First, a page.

fundone, Sadly, due to lightweight construction, cracking and sagging/alignment problems are becoming more common with RVs equipped with slideouts. I tend to believe your insurance company will treat you fairly. Based on my own experience with State Farm, when my motorhome was vandalized they covered the damage very well. There’s a huge trade-off for the space and comfort provided by slideouts. You loose rigidity and the flexing can lead to all kinds of problems. That’s why I will never buy another RV with slideouts.

  • Teacher Man

    I want to buy a really cheap travel trailer, like under $2000, and remodel it. What should I look for and what should I turn away from? I’m new to this, so please forgive my not knowing the vocabulary. I’m assuming a rusty, bent chasis (or is it called trailer?) and problems with the siding and interior walls should deter me. What do you think? If this isn’t the appropriate forum for this question, could you tell me where I should ask?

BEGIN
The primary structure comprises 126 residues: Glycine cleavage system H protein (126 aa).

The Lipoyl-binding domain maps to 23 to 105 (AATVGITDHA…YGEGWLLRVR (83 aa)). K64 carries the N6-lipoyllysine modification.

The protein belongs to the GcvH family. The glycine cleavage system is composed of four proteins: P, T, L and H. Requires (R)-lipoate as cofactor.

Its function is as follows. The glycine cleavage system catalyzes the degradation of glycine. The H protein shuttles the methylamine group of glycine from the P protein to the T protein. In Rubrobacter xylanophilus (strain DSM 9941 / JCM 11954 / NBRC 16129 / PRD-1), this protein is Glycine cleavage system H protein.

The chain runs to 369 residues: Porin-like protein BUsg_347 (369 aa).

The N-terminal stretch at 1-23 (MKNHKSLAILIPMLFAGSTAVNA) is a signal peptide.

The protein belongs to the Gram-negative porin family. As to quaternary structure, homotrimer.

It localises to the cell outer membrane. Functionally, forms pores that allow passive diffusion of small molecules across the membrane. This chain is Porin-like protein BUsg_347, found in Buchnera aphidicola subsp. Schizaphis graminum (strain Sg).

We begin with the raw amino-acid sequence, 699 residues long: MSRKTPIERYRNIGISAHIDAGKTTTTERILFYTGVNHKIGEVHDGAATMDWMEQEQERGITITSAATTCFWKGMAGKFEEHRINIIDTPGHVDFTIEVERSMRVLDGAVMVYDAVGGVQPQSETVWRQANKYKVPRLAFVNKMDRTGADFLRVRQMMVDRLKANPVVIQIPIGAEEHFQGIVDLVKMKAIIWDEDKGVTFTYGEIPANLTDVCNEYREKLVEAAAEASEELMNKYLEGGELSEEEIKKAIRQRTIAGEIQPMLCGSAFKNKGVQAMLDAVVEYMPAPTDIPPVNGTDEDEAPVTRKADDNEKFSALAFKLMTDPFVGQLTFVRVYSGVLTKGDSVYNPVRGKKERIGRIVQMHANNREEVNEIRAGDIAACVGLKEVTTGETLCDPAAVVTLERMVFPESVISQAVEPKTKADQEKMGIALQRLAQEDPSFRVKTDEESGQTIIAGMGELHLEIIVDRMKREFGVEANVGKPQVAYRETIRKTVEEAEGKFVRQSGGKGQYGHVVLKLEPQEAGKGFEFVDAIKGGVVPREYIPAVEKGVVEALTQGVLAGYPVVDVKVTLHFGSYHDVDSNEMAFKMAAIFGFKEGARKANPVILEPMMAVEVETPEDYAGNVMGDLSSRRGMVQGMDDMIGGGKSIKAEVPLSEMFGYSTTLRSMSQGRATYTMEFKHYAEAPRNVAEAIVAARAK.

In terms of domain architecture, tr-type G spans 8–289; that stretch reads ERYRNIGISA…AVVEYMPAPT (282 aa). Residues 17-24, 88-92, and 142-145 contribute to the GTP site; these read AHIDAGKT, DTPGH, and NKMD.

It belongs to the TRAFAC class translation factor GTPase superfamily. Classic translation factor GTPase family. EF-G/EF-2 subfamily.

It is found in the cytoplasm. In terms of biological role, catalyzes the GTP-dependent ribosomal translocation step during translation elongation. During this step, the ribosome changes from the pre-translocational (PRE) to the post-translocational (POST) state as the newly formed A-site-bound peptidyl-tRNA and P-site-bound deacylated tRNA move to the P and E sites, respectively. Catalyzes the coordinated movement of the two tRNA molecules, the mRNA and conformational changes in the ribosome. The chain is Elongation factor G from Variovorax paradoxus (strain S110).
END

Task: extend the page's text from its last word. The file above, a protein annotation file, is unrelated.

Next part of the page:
• Curtis

      Teacher Man, Any sign of a water leak is a deal breaker. If water gets in through a roof seam, around a window, or through faulty siding, it will rot the structure. This could be a common problem for RV’s on the low end of the price scale. Inspect thoroughly looking for soft spots on the floor too.
      Stains on the walls, water is the number one killer of value.

      • Teacher Man

        Thanks, Curtis. Whatever we get, we’ll probably replace the walls, but we don’t want to replace the 2″x4″ framing. Otherwise, what are we buying? We might as well build a trailer. But I’m guessing if we see any signs of water damage we can assume the framing is rotting too? That you know of, is there a forum for people who want to refurbish trailers? Thanks again.